The U.S. Justice Department this week indicted Russian oligarch Konstantin Malofeev, a close ally of Russian dictator Vladimir Putin, friend of U.S. religious-right culture warriors, and funder of the World Congress of Families, a network of organizations that mobilizes opposition to reproductive rights, LGBTQ equality, feminism, and “gender ideology” in the name of the “natural family” across the world. Malofeev has been charged with violating U.S. sanctions. (The indictment, like some news outlets, spells his name Malofeyev.)
Malofeev is known as “God’s Oligarch” for his devotion to the Russian Orthodox Church, which currently functions as an ally and enabler of Putin. Malofeev shares Putin’s imperial vision; he hopes to bring back the monarchical reign of the tsars, potentially starting with Putin. John “Jack” Hanick, an American and former Fox News employee hired by Malofeev to build a new Orthodox television network modeled on Fox, was indicted last month.
Malofeev attended the World Congress of Families’ 2013 global summit, where he declared, “Christian Russia can help liberate the West from the new liberal anti-Christian totalitarianism of political correctness, gender ideology, mass-media censorship, and neo-Marxist dogma.” That message was embraced and amplified by U.S. religious-right leaders who opposed the Obama administration’s advocacy for LGBTQ human rights. They adored Putin’s Christian nationalism and anti-LGBTQ policies and mostly ignored his attacks on dissent and religious freedom. Right Wing Watch has reported in depth on U.S. religious-right leaders’ long love affair with Putin.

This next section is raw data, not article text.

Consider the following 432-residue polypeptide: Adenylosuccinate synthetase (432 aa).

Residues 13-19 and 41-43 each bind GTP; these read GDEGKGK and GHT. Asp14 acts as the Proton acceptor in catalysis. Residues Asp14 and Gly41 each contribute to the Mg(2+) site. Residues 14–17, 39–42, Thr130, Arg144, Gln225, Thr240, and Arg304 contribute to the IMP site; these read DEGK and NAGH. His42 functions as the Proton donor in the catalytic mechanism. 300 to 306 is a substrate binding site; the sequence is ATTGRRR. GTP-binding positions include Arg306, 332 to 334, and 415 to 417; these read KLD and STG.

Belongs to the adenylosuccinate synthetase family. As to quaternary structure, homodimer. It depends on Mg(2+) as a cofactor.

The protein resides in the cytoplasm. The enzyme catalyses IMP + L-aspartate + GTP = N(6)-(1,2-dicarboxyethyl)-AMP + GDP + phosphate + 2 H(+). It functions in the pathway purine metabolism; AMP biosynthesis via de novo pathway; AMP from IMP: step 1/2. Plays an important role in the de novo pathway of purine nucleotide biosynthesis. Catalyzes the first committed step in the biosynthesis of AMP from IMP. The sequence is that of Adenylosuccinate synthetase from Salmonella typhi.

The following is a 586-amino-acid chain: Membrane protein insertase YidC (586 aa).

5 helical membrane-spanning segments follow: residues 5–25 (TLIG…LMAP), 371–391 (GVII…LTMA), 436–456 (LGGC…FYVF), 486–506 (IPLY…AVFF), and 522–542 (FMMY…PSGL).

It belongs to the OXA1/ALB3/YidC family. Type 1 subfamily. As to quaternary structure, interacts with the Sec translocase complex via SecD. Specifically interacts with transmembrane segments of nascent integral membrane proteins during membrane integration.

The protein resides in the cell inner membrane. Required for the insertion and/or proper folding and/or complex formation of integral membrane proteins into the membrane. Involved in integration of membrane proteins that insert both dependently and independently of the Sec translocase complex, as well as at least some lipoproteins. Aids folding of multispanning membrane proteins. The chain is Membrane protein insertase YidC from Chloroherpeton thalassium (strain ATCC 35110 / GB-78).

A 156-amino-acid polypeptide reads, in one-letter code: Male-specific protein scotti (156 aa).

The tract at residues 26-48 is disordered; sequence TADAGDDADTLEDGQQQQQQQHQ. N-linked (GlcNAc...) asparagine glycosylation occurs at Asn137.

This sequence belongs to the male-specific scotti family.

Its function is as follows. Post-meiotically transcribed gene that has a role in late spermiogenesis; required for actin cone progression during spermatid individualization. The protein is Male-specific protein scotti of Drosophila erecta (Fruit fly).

In 2013, National Organization for Marriage President Brian Brown traveled to Moscow to express support for anti-LGBTQ policies being considered by the country’s legislature, and to take part in a roundtable discussion on “Traditional Values: The Future of the European Peoples,” hosted by Malofeev’s St. Basil the Great Foundation.
When WCF’s parent organization rebranded as the International Organization for the Family with Brown at the helm, Malofeev associate Alexey Komov traveled to South Africa to participate in the launch event. Komov has been WCF’s representative in Russia helped organize a 2014 event in Moscow that was planned as a WCF summit; after Russia’s invasion and annexation of Crimea and resulting sanctions, official WCF sponsorship was dropped, but the event went forward essentially as planned, and WCF leaders took part, supposedly in their personal capacities.